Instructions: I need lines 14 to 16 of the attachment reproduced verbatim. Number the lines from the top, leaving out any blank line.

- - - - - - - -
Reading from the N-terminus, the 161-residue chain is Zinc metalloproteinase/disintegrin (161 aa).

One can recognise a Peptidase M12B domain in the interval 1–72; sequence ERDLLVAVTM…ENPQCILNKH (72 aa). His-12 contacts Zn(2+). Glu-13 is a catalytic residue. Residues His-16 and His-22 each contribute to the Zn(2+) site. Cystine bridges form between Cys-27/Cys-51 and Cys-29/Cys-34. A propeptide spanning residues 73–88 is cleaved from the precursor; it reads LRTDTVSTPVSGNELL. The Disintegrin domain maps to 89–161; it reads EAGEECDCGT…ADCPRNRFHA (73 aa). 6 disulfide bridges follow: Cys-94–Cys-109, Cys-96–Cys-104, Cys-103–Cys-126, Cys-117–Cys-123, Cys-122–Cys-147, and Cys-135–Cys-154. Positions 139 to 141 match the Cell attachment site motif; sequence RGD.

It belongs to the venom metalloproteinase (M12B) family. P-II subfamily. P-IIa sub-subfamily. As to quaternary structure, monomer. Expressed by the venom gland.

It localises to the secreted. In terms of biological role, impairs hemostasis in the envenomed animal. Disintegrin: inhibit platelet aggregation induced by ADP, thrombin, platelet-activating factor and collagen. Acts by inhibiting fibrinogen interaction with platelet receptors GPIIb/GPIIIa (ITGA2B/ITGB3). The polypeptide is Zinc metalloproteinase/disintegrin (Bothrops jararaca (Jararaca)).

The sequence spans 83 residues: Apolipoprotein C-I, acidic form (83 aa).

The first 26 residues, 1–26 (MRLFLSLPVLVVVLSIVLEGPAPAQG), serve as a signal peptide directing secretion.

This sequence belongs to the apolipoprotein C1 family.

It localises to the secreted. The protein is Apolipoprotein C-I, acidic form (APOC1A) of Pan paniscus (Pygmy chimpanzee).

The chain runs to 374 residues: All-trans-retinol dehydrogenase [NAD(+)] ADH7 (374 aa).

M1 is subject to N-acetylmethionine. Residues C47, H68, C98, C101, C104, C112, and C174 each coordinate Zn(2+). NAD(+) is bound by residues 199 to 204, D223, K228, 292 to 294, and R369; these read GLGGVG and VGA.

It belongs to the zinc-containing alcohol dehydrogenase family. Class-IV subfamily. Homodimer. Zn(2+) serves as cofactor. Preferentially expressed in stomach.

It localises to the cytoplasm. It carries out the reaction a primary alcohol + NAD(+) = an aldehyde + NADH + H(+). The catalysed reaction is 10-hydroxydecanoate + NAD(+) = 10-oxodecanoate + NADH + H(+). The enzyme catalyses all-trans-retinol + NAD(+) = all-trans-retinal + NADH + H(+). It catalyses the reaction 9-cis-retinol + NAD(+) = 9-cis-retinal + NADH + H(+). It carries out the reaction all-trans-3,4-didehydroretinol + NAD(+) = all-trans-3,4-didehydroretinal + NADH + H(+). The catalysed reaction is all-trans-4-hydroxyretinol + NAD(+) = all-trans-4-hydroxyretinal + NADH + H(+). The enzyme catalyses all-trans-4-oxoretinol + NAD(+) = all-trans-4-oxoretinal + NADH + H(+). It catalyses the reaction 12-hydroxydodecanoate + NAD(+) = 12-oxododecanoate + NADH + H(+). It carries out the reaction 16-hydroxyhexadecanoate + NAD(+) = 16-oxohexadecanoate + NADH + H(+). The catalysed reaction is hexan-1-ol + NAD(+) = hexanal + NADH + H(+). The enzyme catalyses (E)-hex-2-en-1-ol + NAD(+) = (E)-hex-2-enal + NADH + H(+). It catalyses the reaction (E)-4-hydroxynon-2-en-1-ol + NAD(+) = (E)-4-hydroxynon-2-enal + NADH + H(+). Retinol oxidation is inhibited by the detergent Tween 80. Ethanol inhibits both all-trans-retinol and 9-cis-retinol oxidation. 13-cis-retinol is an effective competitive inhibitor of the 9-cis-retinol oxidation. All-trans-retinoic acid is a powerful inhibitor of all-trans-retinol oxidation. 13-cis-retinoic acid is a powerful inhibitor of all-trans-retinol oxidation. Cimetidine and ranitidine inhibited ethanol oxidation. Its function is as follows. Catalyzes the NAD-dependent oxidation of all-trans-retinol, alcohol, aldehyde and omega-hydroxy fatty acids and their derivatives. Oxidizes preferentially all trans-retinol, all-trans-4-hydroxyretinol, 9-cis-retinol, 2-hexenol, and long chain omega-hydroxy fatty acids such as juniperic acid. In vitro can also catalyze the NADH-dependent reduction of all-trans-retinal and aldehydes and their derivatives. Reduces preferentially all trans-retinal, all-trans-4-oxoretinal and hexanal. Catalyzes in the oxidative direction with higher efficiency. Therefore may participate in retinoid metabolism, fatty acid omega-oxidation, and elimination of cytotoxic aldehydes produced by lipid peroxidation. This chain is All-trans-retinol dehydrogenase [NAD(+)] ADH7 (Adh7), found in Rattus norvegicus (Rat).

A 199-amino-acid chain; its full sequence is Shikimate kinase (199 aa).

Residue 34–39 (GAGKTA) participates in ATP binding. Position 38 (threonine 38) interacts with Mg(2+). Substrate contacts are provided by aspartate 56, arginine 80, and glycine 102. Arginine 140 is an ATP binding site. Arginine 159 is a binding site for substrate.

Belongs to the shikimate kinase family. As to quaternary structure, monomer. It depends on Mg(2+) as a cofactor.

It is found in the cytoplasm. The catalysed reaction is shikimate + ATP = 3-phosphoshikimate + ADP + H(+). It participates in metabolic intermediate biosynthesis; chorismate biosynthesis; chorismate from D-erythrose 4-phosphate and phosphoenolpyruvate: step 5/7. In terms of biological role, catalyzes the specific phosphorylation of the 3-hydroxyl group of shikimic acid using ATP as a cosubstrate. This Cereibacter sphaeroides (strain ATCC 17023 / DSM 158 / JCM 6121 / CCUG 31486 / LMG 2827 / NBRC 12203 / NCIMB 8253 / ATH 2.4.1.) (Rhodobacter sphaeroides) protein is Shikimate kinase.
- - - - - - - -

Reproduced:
Residue 34–39 (GAGKTA) participates in ATP binding. Position 38 (threonine 38) interacts with Mg(2+). Substrate contacts are provided by aspartate 56, arginine 80, and glycine 102. Arginine 140 is an ATP binding site. Arginine 159 is a binding site for substrate.

Belongs to the shikimate kinase family. As to quaternary structure, monomer. It depends on Mg(2+) as a cofactor.

It is found in the cytoplasm. The catalysed reaction is shikimate + ATP = 3-phosphoshikimate + ADP + H(+). It participates in metabolic intermediate biosynthesis; chorismate biosynthesis; chorismate from D-erythrose 4-phosphate and phosphoenolpyruvate: step 5/7. In terms of biological role, catalyzes the specific phosphorylation of the 3-hydroxyl group of shikimic acid using ATP as a cosubstrate. This Cereibacter sphaeroides (strain ATCC 17023 / DSM 158 / JCM 6121 / CCUG 31486 / LMG 2827 / NBRC 12203 / NCIMB 8253 / ATH 2.4.1.) (Rhodobacter sphaeroides) protein is Shikimate kinase.